IN COURT OF APPEALS
K.M.M., a/k/a K.M.H., a/k/a K.M.F., a/k/a K.M.M.,
Filed September 12, 2006
Affirmed in part, reversed in part, and remanded
Dakota County District Court
File Nos. K7-00-3202, K4-00-3514, C2269, C4845
Mike Hatch, Attorney General, 1800 Bremer Tower, 445 Minnesota Street, St. Paul, MN 55101; and
James C. Backstrom, Dakota County Attorney, Cheri A. Townsend, Assistant County Attorney, Dakota County Judicial Center, 1560 Highway 55, Hastings, MN 55033 (for respondent
Considered and decided by Ross, Presiding Judge; Shumaker, Judge; and Wright, Judge.
S Y L L A B U S
When the state dismisses a grand-jury indictment and elects not to prosecute the charge further, the grand-jury proceedings are considered to be resolved in favor of the petitioner for purposes of expungement of the records.
O P I N I O N
Appellant challenges the district court’s denial of her petition for expungement of records pertaining to criminal convictions and a dismissed homicide indictment, arguing that the district court had both statutory authority and the inherent power to expunge her records. We affirm the district court’s denial of the petition for expungement of appellant’s criminal convictions on statutory grounds, but reverse and remand for appropriate findings as to expungement of the criminal convictions under the court’s inherent authority and for findings as to expungement of the indictment under statutory and inherent authority.
In 2005, K.M.M. filed a petition with the district court under Minn. Stat. § 609A.03 (2004) to expunge all records pertaining to her 1982 forgery conviction, 1985 conviction of wrongfully obtaining public assistance, and 2000 dismissed indictment for first-degree and second-degree murder. She alleged in her petition that this “background information” caused her termination from her full-time job, prevented her from getting other jobs, and made it difficult to find suitable housing for her and her family.
The court denied the petition, ruling that it lacked authority to expunge records relating to the criminal convictions “because those proceedings were not resolved in [K.M.M.’s] favor” and that K.M.M. had failed to satisfy the statutory requisites for expungement of records relating to the dismissed indictment.
Contending that the court erred in denying her petition, K.M.M. appealed.
A statute provides that a person may petition to seal records pertaining to criminal charges against that person if the proceedings were resolved in the person’s favor. The state dismissed a murder indictment against appellant and elected not to prosecute further. Ruling that it lacked authority to consider appellant’s petition because proceedings were not resolved in appellant’s favor, the district court denied the petition.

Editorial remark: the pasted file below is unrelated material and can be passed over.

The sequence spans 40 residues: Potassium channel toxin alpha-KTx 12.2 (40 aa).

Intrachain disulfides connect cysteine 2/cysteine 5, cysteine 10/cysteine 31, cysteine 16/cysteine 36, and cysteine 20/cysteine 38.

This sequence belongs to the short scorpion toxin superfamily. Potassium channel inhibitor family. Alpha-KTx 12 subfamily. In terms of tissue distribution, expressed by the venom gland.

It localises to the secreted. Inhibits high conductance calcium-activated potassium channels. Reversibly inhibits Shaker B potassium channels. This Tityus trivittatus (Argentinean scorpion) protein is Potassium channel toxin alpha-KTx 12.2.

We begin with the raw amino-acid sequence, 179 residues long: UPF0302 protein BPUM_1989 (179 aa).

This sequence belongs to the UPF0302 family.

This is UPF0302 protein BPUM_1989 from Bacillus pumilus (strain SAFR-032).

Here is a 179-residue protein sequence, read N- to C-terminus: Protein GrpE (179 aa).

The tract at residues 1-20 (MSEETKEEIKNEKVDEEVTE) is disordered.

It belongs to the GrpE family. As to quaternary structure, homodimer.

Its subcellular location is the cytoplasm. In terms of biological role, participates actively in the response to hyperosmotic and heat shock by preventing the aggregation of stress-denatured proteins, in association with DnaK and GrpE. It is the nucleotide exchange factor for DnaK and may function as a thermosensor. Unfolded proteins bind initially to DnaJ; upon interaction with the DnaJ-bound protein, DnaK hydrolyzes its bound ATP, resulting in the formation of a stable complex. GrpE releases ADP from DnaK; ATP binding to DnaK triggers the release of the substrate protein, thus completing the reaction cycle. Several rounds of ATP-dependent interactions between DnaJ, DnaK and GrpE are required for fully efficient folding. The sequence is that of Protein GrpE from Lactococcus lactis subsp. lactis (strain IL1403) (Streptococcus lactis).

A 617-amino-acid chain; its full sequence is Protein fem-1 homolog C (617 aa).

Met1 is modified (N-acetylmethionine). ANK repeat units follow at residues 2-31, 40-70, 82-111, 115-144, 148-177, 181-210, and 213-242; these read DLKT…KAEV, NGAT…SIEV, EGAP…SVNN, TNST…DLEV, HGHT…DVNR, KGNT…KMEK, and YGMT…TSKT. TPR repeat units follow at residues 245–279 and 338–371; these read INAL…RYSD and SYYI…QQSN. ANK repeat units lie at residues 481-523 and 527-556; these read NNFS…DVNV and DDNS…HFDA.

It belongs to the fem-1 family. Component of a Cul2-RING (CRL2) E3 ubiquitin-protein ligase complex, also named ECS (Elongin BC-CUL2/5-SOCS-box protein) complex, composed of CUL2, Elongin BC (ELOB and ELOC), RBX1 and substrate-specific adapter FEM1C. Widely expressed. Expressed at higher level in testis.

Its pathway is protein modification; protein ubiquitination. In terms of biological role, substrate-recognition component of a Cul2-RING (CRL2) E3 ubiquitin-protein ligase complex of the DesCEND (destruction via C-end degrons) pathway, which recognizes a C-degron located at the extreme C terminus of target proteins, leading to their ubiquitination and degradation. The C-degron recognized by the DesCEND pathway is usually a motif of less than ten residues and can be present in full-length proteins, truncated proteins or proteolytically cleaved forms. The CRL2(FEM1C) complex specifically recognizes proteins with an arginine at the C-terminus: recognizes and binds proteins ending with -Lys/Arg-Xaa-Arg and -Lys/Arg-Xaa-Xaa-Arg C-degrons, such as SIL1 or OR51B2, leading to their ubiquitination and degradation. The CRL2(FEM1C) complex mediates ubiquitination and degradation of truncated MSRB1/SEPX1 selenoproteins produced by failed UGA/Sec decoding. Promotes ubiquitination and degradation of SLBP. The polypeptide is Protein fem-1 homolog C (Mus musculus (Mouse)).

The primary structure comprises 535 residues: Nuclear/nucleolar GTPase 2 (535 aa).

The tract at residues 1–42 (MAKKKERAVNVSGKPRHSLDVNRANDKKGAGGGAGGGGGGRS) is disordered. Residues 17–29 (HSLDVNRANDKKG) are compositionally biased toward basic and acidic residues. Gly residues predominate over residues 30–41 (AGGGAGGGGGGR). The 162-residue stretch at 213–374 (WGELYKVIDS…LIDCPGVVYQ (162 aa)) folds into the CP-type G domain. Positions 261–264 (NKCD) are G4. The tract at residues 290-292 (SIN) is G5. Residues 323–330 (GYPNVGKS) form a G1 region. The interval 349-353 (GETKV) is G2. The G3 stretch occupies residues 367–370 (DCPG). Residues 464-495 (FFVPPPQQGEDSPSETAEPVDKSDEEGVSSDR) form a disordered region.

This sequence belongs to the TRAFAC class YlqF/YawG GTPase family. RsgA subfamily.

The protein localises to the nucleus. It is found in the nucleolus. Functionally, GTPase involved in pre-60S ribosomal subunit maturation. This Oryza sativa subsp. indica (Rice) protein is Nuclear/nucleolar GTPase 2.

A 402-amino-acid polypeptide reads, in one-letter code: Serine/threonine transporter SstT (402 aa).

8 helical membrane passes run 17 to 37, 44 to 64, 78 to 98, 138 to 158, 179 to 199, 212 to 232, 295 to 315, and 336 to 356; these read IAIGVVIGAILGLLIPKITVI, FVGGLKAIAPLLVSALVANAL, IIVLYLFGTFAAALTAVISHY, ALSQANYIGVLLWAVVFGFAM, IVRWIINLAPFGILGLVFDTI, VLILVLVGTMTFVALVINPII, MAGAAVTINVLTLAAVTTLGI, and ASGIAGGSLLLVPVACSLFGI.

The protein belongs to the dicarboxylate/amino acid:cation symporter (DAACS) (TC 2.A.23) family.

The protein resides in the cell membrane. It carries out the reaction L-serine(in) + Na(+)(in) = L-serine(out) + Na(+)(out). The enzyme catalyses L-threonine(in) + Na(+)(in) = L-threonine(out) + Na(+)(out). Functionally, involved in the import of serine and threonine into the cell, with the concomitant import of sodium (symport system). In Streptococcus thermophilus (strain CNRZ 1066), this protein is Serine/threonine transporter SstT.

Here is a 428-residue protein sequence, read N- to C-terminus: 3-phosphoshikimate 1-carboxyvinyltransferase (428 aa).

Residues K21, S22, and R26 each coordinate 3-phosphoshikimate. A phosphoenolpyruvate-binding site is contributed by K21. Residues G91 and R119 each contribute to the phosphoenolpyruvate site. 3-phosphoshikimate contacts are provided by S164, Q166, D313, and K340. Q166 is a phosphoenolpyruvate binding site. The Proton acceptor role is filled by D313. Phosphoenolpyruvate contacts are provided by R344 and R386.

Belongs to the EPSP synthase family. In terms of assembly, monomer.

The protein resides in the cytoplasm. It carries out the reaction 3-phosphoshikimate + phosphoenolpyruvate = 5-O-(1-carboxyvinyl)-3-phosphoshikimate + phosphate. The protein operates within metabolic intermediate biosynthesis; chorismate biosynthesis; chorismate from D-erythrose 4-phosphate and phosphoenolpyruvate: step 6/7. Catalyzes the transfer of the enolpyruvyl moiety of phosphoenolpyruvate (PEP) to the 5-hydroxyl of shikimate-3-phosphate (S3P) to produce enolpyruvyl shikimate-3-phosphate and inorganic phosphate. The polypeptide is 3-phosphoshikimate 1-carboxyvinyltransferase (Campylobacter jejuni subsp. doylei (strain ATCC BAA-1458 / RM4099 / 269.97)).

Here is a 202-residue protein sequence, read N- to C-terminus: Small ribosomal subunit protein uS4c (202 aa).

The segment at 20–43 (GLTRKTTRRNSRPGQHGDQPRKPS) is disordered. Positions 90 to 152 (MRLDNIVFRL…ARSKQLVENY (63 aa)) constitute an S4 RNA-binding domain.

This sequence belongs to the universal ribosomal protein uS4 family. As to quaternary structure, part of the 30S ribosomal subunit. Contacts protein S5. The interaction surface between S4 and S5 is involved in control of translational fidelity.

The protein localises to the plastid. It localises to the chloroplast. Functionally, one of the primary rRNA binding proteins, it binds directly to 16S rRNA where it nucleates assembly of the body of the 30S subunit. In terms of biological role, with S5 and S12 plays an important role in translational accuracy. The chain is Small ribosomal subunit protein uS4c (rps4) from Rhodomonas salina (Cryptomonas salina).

Did the district court err in its ruling?
Appellate courts review a district
court order granting or denying the expungement of criminal records for an
abuse of discretion. State v. Davisson, 624 N.W.2d 292, 296
(Minn. App. 2001), review denied (
Statutory authority for expungement
of criminal records is provided in Minn. Stat. §§ 609A.01-.03 (2004), which
govern the grounds and procedures for expungement of three categories of
records: (1) comprehensive law-enforcement records, described in section 13.82,
collected or created by agencies that perform a law-enforcement function; (2)
records under section 152.18 relating to the deferred prosecution of first-time
drug offenders; and (3) identification records, noted in section 299C.11,
furnished to the bureau of criminal apprehension by sheriffs and police
records may be expunged in two ways.
First, if the person who is the subject of the records has not been
convicted of a felony or gross misdemeanor within ten years immediately
preceding the determination of all criminal matters in that person’s favor, and
either all charges were dismissed before probable cause was found or the
prosecutor declined to file charges and the grand jury did not indict the